First came the press releases: In March, PepsiCo touted the " World's First 100 Percent Plant-Based, Renewably Sourced PET Bottle," prompting CocaCola to stammer, " Odwalla First to Market with up to 100 Percent PlantBottle™ Packaging." The subsequent headlines bumped the hype up a notch: " Pepsi bottles: no more plastic" (Christian Science Monitor), " Pepsi Ups Ante on Plant-Based Bottles with 100% Non-Plastic Bottle" (GreenBiz)," Coca Cola—designing bottles from recycled plastic and plant by-product" (Guardian). Last month, Coca-Cola released a commercial for its Dasani-brand bottled water arguing that its partlyplant-based packaging is "designed to make a difference":
But despite all the buzz, Coca-Cola and PepsiCo's plant-based bottles are still very much plastic.The companies have merely replaced the fossil fuels (petroleum and natural gas) traditionally used to make their plastic bottles with ethanol from renewable sources (plant waste in Pepsi's case and Brazilian sugar cane in Coke's). Though these initial inputs come from renewable, lower-carbon sources, the resulting plastics are chemically identical to the polyethylene terepthalate, or PET,and high-density polyethylene, or HDPE, that regular plastic bottles are made of—a fact the companies acknowledge. And once the inputs become plastic, they carry all the same environmental impacts as plastic made from fossil fuels: They don't biodegrade, they pollute the world's oceans and soils, and still leach potentially harmful chemicals into our food.
"They're just using plants to make the same polymers you find in other plastics. It has zero effect on plastic pollution," says Marcus Eriksen, a marine expert who co-founded the nonprofit 5 Gyres a few years ago to study ocean plasticization in areas like the Great Pacific Garbage Patch.
Eriksen and his crew just finished exploring the world's five major oceanic gyres (slow-moving currents that create massive whirlpools where plastic can accumulate). They've found "plastic soup"—water thick with tiny bits of plastic—in all five. Eriksen's team and other researchers have also found larger chunks of plastic on the various islands scattered throughout the gyres, and in the bellies of dead birds, fish, and animals who fill themselves up with plastic bits that they mistake for fish and eventually die because they can't digest the stuff.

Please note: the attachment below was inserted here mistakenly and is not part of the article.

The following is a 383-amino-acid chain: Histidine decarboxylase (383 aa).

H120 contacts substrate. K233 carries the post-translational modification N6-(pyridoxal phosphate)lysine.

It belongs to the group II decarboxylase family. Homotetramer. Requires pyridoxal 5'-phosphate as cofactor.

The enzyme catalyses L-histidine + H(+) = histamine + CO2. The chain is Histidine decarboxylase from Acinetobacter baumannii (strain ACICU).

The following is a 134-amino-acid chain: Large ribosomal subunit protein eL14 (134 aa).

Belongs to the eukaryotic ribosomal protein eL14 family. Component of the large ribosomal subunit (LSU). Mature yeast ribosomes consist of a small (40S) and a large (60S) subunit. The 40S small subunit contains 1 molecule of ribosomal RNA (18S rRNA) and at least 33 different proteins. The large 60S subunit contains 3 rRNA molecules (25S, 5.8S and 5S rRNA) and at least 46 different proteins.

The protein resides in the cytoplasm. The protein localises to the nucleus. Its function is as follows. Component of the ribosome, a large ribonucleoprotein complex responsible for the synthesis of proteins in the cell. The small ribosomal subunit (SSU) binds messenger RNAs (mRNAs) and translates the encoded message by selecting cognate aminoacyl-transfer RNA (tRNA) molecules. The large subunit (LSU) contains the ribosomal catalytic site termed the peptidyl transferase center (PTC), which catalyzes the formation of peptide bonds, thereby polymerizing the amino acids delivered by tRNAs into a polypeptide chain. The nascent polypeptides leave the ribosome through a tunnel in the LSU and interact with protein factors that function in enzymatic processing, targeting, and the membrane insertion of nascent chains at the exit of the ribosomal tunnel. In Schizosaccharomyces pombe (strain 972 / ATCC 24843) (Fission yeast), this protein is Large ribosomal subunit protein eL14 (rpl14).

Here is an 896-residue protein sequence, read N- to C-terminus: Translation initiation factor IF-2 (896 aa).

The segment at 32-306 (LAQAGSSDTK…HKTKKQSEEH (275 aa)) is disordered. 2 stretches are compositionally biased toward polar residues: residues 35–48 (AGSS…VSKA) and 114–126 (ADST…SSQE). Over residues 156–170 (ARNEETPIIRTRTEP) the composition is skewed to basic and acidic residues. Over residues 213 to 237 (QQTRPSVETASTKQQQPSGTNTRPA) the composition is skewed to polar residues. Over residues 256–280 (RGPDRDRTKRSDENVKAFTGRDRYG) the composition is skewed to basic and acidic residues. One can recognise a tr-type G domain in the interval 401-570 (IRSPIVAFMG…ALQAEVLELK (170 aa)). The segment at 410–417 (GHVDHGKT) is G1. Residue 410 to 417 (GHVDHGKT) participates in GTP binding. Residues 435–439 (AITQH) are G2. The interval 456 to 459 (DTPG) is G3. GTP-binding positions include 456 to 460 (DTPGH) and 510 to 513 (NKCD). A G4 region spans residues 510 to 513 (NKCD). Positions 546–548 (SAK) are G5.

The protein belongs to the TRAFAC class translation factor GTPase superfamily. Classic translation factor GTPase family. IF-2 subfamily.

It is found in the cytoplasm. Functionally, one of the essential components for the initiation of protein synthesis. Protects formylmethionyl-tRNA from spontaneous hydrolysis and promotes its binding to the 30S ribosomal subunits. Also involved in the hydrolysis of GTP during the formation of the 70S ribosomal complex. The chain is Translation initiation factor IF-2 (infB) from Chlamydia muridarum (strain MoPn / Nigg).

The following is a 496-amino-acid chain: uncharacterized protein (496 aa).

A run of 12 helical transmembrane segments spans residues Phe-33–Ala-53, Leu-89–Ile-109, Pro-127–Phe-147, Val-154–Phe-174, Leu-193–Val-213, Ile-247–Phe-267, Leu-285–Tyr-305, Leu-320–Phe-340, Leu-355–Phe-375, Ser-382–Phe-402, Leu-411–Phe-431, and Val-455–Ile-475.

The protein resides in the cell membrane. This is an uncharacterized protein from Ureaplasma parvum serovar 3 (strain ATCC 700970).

Likewise, plastic—plant-based or otherwise—harms human health. The dangers of chemical additives commonly used in plastic, such as BHT, * as well as chemical compounds released by plastics, such as acetaldehyde have been widely publicized for their apparent link to various types of cancer.
"Some bioplastics formulations use the same types of additives as petroleum or natural gas-based plastics," acknowledges Melissa Hockstad, a vice president at SPI, a trade association for the industry. In other words, plant plastics are not necessarily free of harmful chemicals. There's no way to know whether a particular plant-based plastic bottle includes these chemicals, since all plastic "recipes" are protected as trade secrets. But since traditional PET and HDPE manufacturers tend to use them to produce the right level of pliability and clarity, there's a very good chance that plant-based versions of PET and HDPE contain them, too. Hockstad says "some companies have been working on the development of bio-based" alternatives. But the key phrase is "working on the development of," as in, those additives don't exist yet and may never.
That said, there's a kernel of real progress amid the plant-plastic hype. The new bottles reduce the use of fossil fuels and improve recyclability. But there's a big difference between "recyclable" and "recycled." While all bioplastics are technically "recyclable," current recycling systems are not set up to recycle those that don't mimic existing plastics. The most common bioplastics include polylactic acid, which is made from corn starch, tapioca, or sugar cane. When these bioplastics arrive at a recycling center, they are separated out as waste.
In this sense, Coke and Pepsi opting to create plant-based HDPE and PET instead of other bioplastics is applaudable. Unfortunately, people still recycle only a small fraction of the plastic bottles they use, regardless of how those bottles are made. (Manufacturers typically put the recycling rate for PET at 27 percent, while recycling advocates suggest it's more like 21 percent.) Most plant-based bottles, sadly, will end up in landfills or along the side of the road.
As such, it's crucial not to misread plant-based as biodegradable. "As a recycler, I'm much happier with the bioresins that we're able to recycle, but I don't want it to turn into something where people think because they're buying a plant bottle, they can be wasteful," says Gerry Fishbeck, vice president of the United Resource Recovery Corp., a large recycling company that has a partnership with Coca-Cola.
Pepsi and Coke could do a greater environmental good by focusing on recycling instead of on making plant-based bottles. They could, for instance, finally throw their support behind bottle bills, state legislation that creates a deposit system for beverage containers. In the 10 states where they're enacted, bottle recycling rates range from 60 percent to 80 percent, dramatically higher than the national average. But so far Coca-Cola and Pepsi have balked at bottle bills, claiming they create an unreasonable business cost. (Under the bills, manufacturers are required to set up the deposit systems as well as arrange for the collection and processing of their empty containers.)